58 ST. DEVEREUX (C.c.).
(O.S. 6 in. (a)XXXIX, S.W., (b)XLV, N.W.)
St. Devereux is a parish 6½ m. S.W. of Hereford.
b(1). Parish Church of St. Dubricius stands in
the S.W. part of the parish. The walls are of rubble
with ashlar dressings, all of local sandstone; the
roofs are covered with tiles. The earliest detail in the
church is of the 13th century, at which date the Nave
was built, except perhaps the N.W. angle, which may
be earlier. The West Tower was probably added in
the 14th century, and about the middle or third quarter
of the same century the Chancel and chancel-arch were
re-built. The church has been drastically restored in
modern times, the S. wall of the nave largely re-built,
and the South Porch added.
The Church, Plan
Architectural Description—The Chancel (27 ft. by
17¼ ft.) has a partly restored 14th-century E. window
of three trefoiled ogee lights with tracery in a two-centred head. In the N. wall are two restored windows,
the eastern of the 14th century and of two trefoiled ogee
lights in a square head, and the western of the 16th
or 17th century and of two square-headed lights. In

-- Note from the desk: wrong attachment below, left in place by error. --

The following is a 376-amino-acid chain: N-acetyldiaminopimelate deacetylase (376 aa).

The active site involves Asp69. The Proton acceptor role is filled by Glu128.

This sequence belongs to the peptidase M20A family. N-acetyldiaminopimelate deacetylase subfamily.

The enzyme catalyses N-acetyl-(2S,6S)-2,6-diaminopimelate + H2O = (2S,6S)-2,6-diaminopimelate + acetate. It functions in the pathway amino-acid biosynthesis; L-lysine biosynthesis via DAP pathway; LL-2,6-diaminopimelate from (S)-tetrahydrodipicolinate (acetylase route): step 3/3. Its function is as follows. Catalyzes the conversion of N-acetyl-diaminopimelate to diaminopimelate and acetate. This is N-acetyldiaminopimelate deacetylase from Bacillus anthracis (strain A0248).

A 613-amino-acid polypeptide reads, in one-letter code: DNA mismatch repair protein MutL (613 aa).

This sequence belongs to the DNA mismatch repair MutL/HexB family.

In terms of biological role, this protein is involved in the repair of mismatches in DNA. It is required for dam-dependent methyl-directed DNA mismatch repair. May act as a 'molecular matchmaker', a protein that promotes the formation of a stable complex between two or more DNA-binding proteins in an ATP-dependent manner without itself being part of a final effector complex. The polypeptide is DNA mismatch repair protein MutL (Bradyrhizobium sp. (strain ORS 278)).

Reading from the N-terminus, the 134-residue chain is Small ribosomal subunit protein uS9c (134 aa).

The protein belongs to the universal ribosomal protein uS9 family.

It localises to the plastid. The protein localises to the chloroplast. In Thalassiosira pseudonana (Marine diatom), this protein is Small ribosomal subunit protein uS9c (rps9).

the S. wall are two windows, uniform with the eastern
window in the N. wall; between them is a late 15th
or early 16th-century doorway with chamfered jambs
and four-centred head. The 14th-century chancel-arch
is two-centred and of two chamfered orders, the outer
continuous and the inner dying on to the responds.
The Nave (46½ ft. by 20½ ft.) has in the N. wall
three windows, the easternmost of the 13th century
and of two lancet-lights; the middle window is of
the same date but of one lancet-light only; the westernmost window is similar to the easternmost, but entirely
restored or modern; the 13th or 14th-century N.
doorway, now blocked, has chamfered jambs and two-centred arch. In the S. wall are three windows, the
easternmost of the 13th century with internal rebates,
and of two trefoiled lights with a quatre-foiled circle
in the spandrel; the middle window is similar to the
corresponding window in the N. wall; the westernmost window is similar to the middle window but
completely restored; the S. doorway is similar to the
N. doorway but has a wider opening and is not blocked.
The W. wall leans towards the W. though the tower
which stands over it is perpendicular; near the N.W.
angle is a straight joint, corresponding to the inner
face of the N. wall. The doorway to the tower is of